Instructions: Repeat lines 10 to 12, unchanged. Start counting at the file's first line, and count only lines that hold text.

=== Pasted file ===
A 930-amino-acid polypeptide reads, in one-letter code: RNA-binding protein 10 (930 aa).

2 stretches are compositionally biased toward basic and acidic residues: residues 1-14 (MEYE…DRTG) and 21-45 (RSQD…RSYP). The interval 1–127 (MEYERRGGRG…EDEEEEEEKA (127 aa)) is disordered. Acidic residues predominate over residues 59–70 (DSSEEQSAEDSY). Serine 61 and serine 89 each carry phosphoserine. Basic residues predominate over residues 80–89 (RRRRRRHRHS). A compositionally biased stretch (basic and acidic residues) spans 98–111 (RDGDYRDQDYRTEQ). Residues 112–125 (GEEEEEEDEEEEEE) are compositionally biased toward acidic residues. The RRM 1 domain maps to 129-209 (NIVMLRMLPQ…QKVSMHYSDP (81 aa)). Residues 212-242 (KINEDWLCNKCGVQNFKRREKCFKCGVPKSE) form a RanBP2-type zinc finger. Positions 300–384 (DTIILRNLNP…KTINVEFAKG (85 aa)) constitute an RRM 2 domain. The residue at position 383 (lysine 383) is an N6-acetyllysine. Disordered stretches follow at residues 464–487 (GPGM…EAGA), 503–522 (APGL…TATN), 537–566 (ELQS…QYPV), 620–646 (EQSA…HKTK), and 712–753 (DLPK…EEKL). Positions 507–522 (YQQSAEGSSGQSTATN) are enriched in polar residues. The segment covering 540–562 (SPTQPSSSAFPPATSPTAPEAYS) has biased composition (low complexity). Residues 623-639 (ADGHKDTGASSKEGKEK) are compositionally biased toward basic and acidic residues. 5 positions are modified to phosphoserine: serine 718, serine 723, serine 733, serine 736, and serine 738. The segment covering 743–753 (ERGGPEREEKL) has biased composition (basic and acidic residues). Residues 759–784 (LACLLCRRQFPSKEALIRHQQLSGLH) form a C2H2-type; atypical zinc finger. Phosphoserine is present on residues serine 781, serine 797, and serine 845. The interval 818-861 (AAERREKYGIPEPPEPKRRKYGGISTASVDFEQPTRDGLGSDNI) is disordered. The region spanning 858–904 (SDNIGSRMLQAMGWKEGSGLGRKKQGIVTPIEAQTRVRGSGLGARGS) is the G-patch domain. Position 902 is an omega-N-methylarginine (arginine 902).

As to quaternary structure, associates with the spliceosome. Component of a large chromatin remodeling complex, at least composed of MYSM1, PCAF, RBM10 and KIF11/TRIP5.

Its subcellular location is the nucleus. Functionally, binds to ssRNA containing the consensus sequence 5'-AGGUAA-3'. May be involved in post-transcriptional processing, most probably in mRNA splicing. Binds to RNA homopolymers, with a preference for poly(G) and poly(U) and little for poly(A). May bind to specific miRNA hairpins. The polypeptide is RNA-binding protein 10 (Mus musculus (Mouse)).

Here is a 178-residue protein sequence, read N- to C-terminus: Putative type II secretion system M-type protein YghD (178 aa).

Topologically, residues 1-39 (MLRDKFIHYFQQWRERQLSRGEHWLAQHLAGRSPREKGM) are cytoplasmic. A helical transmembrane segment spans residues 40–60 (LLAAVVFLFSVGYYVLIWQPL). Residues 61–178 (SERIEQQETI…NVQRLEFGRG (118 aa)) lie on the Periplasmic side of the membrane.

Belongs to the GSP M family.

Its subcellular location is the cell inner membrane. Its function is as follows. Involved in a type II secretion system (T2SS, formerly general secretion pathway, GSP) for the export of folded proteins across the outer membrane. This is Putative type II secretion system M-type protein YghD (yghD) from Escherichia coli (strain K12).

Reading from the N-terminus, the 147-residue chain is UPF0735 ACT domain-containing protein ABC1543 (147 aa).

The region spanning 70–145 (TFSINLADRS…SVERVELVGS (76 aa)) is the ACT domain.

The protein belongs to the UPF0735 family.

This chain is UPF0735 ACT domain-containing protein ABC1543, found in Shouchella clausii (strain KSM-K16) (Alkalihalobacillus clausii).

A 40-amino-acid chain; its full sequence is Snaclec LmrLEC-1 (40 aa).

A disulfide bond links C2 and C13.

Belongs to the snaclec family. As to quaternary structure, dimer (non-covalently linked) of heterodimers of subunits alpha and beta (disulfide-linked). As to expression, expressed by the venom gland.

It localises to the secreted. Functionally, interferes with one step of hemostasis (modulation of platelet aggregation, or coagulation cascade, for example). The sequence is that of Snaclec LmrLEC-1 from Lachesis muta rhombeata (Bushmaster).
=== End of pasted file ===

The region spanning 70–145 (TFSINLADRS…SVERVELVGS (76 aa)) is the ACT domain.

The protein belongs to the UPF0735 family.

This chain is UPF0735 ACT domain-containing protein ABC1543, found in Shouchella clausii (strain KSM-K16) (Alkalihalobacillus clausii).